It’s probably not a coincidence that the first day of legal recreational marijuana sales landed on a weekday. Canada’s big new social and legal step was met by midnight crowds at marijuana shops in St. John’s, a concert in Halifax (where security guards told partygoers to put out celebratory joints) and a countdown party in Toronto. But for most Canadians, today is another workday rather than a time for getting high and partying.
Still, this is a moment when much of the world is watching Canada. I began this morning being interviewed by broadcasters in the United States and Britain. What some are calling Canada’s great experiment may, if it unfolds successfully, serve as a template for other countries. If Canada stumbles, legalization will become a cautionary tale.
This week, we began to explore the social, economic and legal consequences of the government’s plan, which we’ve compiled in this bonus issue of the Canada Letter.
Dan Bilefsky is leading our news coverage today from Montreal where, among other things, he’s visiting provincially owned pot shops. Dan, along with the Canada bureau chief Catherine Porter and me, will continue updating the story.
While Canada is the first major industrial nation to take on this challenge, several states in the United States have already legalized marijuana, though it remains prohibited under federal law. Thomas Fuller, the San Francisco bureau chief for The Times, found that after 10 months of legalization in California, the black market still rules.
Like many things in Canada, what legal marijuana actually entails will vary depending on where you live. Montrealers can now peruse the offerings at cannabis shops run by Quebec’s liquor board. But the only legal option for people in Ontario is online shopping.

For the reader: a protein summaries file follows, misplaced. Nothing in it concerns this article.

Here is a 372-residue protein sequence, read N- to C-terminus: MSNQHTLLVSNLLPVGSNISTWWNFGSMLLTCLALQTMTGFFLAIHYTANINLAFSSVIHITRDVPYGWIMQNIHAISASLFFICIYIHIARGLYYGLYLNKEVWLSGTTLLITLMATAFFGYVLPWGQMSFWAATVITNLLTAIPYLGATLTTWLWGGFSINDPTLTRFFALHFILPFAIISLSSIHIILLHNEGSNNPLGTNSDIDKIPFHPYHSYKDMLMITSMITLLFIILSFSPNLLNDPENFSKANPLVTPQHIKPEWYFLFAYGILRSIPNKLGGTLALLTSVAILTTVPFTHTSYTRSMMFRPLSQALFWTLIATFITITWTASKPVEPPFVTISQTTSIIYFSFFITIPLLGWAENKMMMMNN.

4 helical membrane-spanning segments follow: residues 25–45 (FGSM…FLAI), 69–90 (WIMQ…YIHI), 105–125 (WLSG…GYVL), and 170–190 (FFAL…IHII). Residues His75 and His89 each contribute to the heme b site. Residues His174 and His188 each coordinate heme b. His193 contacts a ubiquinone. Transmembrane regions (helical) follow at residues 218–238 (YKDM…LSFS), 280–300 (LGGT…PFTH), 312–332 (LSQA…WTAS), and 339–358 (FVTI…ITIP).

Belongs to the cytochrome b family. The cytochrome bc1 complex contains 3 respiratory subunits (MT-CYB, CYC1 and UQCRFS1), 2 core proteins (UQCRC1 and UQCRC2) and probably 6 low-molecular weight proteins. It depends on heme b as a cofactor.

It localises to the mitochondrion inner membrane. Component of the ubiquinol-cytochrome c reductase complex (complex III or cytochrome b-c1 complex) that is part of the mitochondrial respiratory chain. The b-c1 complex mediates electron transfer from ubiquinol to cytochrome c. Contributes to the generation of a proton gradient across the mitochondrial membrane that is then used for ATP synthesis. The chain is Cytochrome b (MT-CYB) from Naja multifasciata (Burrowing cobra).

That’s not the only thing that will differ, province to province. The list includes legal age, whether you can grow legal marijuana at home, and where you can actually smoke it. We’ve put together a guide to help you sort out the new rules.
The government has said that one of its goals for the heavily regulated system is to put the brakes on the growth in marijuana use by Canadians, and to keep it away from children. We are, by global standards, something of a land of potheads. Catherine made her way through the haze of the underground scene to get a sense of how cannabis culture will change with legalization.
Mixed in with celebration, there’s consternation among some previously illicit users.
“Some people are referring to this as Prohibition 2.0,” a sociologist who studies cannabis users told Catherine. “The regulation has brought an enhanced sense of scrutiny.”
Since Canada’s medical marijuana industry was greatly expanded in 2013, I’ve been writing about the people who hope to cash in on marijuana. Back then, major banks wouldn’t deal with many of their companies and several of them seemed perpetually on the brink of bankruptcy.
The transformation has been dizzying. The largest producers are now valued by investors in the billions. Executives who were once scraping by now drive around in Ferraris. Many of their employees, thanks to stock options, are now millionaires. And some of the communities where they are based, notably Smiths Falls, Ontario, are experiencing an economic revival.
But like the dot-com boom of the late 1990s, there’s unease over how real the current paper wealth of the marijuana industry will ultimately prove to be.
There’s more to come from The Times on this experiment. I’ve highlighted some of what we’ll follow in this Times Insider article. For me, the most interesting aspect of legalization will be the tension between the medical community, which worries about the health effects of marijuana and does not want to see its use increase, and the industry, which needs growth to justify its stock prices. We’ll be watching closely to see which way the scales tip.